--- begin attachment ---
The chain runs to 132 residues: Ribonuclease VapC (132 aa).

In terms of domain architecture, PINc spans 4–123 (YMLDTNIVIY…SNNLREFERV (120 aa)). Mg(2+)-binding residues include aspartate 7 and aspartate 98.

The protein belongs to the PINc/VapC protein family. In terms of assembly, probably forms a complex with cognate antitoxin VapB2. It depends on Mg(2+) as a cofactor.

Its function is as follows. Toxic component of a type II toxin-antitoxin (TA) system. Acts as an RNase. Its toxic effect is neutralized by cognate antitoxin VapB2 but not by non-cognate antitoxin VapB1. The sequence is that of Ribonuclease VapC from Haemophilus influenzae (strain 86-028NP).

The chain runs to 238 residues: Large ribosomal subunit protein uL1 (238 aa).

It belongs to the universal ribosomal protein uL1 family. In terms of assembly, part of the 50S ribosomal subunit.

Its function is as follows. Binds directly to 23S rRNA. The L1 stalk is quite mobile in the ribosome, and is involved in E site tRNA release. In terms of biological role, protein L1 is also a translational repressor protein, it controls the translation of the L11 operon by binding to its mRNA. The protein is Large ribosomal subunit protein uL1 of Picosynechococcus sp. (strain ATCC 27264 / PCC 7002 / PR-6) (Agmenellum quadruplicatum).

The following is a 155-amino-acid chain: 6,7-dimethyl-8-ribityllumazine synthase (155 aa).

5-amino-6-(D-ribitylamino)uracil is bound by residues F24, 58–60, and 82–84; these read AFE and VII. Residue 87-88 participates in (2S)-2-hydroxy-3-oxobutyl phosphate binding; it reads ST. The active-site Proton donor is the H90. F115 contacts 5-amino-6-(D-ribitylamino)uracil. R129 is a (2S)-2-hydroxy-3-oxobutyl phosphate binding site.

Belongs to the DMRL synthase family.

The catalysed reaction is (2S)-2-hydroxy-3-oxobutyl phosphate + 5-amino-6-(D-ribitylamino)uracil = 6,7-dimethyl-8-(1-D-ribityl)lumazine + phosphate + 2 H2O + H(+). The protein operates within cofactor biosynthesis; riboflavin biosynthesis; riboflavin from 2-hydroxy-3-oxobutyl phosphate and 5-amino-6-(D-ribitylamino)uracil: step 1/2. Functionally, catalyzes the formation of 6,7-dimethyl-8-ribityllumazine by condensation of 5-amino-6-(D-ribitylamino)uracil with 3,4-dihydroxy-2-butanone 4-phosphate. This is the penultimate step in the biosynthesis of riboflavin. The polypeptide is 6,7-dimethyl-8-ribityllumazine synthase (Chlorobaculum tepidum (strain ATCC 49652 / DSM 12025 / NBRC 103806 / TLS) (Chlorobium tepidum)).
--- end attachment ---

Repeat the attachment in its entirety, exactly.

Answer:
The chain runs to 132 residues: Ribonuclease VapC (132 aa).

In terms of domain architecture, PINc spans 4–123 (YMLDTNIVIY…SNNLREFERV (120 aa)). Mg(2+)-binding residues include aspartate 7 and aspartate 98.

The protein belongs to the PINc/VapC protein family. In terms of assembly, probably forms a complex with cognate antitoxin VapB2. It depends on Mg(2+) as a cofactor.

Its function is as follows. Toxic component of a type II toxin-antitoxin (TA) system. Acts as an RNase. Its toxic effect is neutralized by cognate antitoxin VapB2 but not by non-cognate antitoxin VapB1. The sequence is that of Ribonuclease VapC from Haemophilus influenzae (strain 86-028NP).

The chain runs to 238 residues: Large ribosomal subunit protein uL1 (238 aa).

It belongs to the universal ribosomal protein uL1 family. In terms of assembly, part of the 50S ribosomal subunit.

Its function is as follows. Binds directly to 23S rRNA. The L1 stalk is quite mobile in the ribosome, and is involved in E site tRNA release. In terms of biological role, protein L1 is also a translational repressor protein, it controls the translation of the L11 operon by binding to its mRNA. The protein is Large ribosomal subunit protein uL1 of Picosynechococcus sp. (strain ATCC 27264 / PCC 7002 / PR-6) (Agmenellum quadruplicatum).

The following is a 155-amino-acid chain: 6,7-dimethyl-8-ribityllumazine synthase (155 aa).

5-amino-6-(D-ribitylamino)uracil is bound by residues F24, 58–60, and 82–84; these read AFE and VII. Residue 87-88 participates in (2S)-2-hydroxy-3-oxobutyl phosphate binding; it reads ST. The active-site Proton donor is the H90. F115 contacts 5-amino-6-(D-ribitylamino)uracil. R129 is a (2S)-2-hydroxy-3-oxobutyl phosphate binding site.

Belongs to the DMRL synthase family.

The catalysed reaction is (2S)-2-hydroxy-3-oxobutyl phosphate + 5-amino-6-(D-ribitylamino)uracil = 6,7-dimethyl-8-(1-D-ribityl)lumazine + phosphate + 2 H2O + H(+). The protein operates within cofactor biosynthesis; riboflavin biosynthesis; riboflavin from 2-hydroxy-3-oxobutyl phosphate and 5-amino-6-(D-ribitylamino)uracil: step 1/2. Functionally, catalyzes the formation of 6,7-dimethyl-8-ribityllumazine by condensation of 5-amino-6-(D-ribitylamino)uracil with 3,4-dihydroxy-2-butanone 4-phosphate. This is the penultimate step in the biosynthesis of riboflavin. The polypeptide is 6,7-dimethyl-8-ribityllumazine synthase (Chlorobaculum tepidum (strain ATCC 49652 / DSM 12025 / NBRC 103806 / TLS) (Chlorobium tepidum)).